Craft beer is usually associated with the west coast, but Regina’s brewing scene continues to hop into the national spotlight. Now, Expedia has ranked the Queen City the fourth best beer town in Canada.
For members of the local brewer community, like District Brewing Company’s assistant brewer Walter Martin, it’s a major feather in the cap.
“Regina’s beer scene is very vibrant. We have a lot of really great brewers here at District, but also Bushwakker, Malty National, Rebellion, Pile O’Bones. There are lots of great venues in Regina that carry great beers,” Martin said.
Martin believes that the growth of the craft beer in Regina and in general can be attributed to changing tastes.
“I think people are really looking for alternatives to the mass market sort of almost bland type of beers that have been the staple for going on 30, 40, 50 years,” he said.
“Now beers are becoming available that have real quality ingredients and real flavor, and a lot of people are looking for that.”
That’s not just Martin talking either. District brews one to two 10,000 litre batches each week. Martin estimates that equals about 24,000 cans a week.
Economist Jason Childs has taught a class on the economics of beer at the University of Regina for the past six years. He says some of this growth can be attributed to the Saskatchewan Liquor and Gaming Authority (SLGA) changing laws that previously got in the way establishing a craft size brewery in the province.
Now, Childs says the Saskatchewan industry has caught up. He’s not surprised at all by the Expedia ranking.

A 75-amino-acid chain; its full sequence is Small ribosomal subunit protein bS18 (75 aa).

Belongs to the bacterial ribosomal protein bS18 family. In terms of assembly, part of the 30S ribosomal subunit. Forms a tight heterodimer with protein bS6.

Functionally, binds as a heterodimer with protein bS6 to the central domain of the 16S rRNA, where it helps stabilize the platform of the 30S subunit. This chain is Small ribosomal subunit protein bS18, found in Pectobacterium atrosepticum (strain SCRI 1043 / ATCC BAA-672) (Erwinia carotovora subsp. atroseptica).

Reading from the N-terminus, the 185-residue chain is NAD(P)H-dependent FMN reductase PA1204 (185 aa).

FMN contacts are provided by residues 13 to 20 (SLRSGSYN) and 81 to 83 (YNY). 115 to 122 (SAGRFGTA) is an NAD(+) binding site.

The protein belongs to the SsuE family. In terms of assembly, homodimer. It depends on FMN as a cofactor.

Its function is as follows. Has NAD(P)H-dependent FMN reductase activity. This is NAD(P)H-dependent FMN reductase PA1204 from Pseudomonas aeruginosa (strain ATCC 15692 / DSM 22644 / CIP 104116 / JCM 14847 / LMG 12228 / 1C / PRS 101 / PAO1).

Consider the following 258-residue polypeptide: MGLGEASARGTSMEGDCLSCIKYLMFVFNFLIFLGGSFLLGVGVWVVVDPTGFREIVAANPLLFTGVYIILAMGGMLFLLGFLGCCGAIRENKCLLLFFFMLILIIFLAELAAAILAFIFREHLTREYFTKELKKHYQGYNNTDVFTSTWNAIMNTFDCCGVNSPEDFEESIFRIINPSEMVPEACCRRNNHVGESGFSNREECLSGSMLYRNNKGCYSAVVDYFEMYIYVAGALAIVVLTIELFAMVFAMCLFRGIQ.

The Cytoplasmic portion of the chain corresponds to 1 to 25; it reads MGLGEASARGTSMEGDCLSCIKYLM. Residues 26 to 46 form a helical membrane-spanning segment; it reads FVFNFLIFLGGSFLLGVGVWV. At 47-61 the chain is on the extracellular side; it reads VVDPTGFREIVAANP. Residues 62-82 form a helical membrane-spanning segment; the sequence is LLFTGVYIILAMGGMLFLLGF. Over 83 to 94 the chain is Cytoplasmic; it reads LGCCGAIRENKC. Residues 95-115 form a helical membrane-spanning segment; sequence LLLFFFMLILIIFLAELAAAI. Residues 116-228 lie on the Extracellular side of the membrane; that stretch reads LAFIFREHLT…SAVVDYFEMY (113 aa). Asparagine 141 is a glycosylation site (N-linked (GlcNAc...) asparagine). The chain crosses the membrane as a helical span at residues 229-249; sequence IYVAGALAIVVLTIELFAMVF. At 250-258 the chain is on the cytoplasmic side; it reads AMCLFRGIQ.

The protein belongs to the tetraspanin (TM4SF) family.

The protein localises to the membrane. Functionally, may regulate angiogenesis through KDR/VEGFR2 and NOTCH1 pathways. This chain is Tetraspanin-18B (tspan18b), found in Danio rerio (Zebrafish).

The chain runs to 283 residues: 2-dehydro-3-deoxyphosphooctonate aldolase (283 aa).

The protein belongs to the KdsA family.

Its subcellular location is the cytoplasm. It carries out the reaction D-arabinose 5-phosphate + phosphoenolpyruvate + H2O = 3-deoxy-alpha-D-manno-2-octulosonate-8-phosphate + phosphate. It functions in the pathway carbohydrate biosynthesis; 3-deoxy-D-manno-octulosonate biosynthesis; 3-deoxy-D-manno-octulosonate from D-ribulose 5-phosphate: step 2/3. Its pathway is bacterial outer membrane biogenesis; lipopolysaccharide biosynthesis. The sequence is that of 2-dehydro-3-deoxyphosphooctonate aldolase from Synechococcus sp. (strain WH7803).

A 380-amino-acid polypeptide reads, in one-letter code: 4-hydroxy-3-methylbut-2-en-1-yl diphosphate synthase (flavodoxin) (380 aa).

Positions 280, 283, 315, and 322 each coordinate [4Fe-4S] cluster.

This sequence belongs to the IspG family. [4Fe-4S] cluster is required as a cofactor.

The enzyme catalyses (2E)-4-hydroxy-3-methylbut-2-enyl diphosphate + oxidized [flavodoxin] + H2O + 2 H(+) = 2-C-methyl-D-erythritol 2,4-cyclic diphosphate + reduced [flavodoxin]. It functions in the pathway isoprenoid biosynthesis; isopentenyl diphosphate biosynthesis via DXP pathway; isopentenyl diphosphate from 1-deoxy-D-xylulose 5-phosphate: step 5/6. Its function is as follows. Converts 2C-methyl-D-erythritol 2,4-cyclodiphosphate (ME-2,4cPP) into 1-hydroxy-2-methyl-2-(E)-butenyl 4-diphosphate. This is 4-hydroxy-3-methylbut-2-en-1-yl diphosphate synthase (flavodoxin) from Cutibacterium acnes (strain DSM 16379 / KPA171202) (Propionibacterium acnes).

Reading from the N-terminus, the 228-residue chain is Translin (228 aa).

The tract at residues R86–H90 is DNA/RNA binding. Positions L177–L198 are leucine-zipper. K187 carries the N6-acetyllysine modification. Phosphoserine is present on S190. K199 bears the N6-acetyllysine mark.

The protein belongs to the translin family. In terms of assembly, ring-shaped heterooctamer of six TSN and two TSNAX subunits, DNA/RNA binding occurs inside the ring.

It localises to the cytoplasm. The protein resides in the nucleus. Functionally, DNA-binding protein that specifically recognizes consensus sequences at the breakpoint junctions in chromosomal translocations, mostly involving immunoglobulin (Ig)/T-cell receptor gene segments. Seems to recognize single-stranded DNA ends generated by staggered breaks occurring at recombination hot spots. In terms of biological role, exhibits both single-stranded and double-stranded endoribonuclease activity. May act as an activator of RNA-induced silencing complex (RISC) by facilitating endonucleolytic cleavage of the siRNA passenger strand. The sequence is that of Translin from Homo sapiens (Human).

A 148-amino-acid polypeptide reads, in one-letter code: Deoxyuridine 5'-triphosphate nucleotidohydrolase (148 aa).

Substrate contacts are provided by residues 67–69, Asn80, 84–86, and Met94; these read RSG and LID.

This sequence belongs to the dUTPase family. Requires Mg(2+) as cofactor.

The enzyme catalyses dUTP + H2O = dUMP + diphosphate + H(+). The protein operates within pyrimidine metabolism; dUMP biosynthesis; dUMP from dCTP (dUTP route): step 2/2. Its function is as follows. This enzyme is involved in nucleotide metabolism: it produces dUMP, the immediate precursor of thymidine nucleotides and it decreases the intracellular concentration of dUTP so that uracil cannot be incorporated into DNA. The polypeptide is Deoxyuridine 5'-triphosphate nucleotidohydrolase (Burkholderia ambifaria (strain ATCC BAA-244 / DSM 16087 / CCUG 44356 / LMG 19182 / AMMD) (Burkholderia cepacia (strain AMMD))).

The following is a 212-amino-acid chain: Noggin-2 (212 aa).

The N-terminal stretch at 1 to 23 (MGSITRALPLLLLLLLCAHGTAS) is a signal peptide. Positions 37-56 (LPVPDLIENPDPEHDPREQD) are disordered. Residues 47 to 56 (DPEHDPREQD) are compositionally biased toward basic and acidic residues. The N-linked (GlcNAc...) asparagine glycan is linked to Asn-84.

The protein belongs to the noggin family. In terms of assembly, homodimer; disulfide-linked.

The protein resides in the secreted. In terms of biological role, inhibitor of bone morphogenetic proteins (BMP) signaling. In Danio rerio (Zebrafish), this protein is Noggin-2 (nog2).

“We’re getting recognized internationally now. We’re making some of the international lists as places to go and have really good locally brewed beer,” Childs said.
Much of Regina’s brewing scene flows from a Dewdeny Avenue staple, Bushwakker Brew Pub. Opening its doors over 27 years ago, Bushwakker is still going srong and creating new brews.
“I think the late Bushwakker co-founder Bev Robertson would be very pleased to see the Queen City faired so well,” Bushwakker bar manager Grant Frew said.
In addition to helping popularize craft beer in Regina, Bushwakker and Robertson helped get many brewers started through the Ale & Lager Enthusiast of Saskatchewan (ALES) club.
“They got a leg up on everybody else. They were introduced to really high quality craft brewing techniques and they were brewing at home for many, many years before they decided to make that jump to the commercial level,” Frew said.
The ALES Club hosts the annual ALES Open homebrewer competition. This sees thousands of bottles of beers submitted from across Canada, and judged by a team of club members in Regina.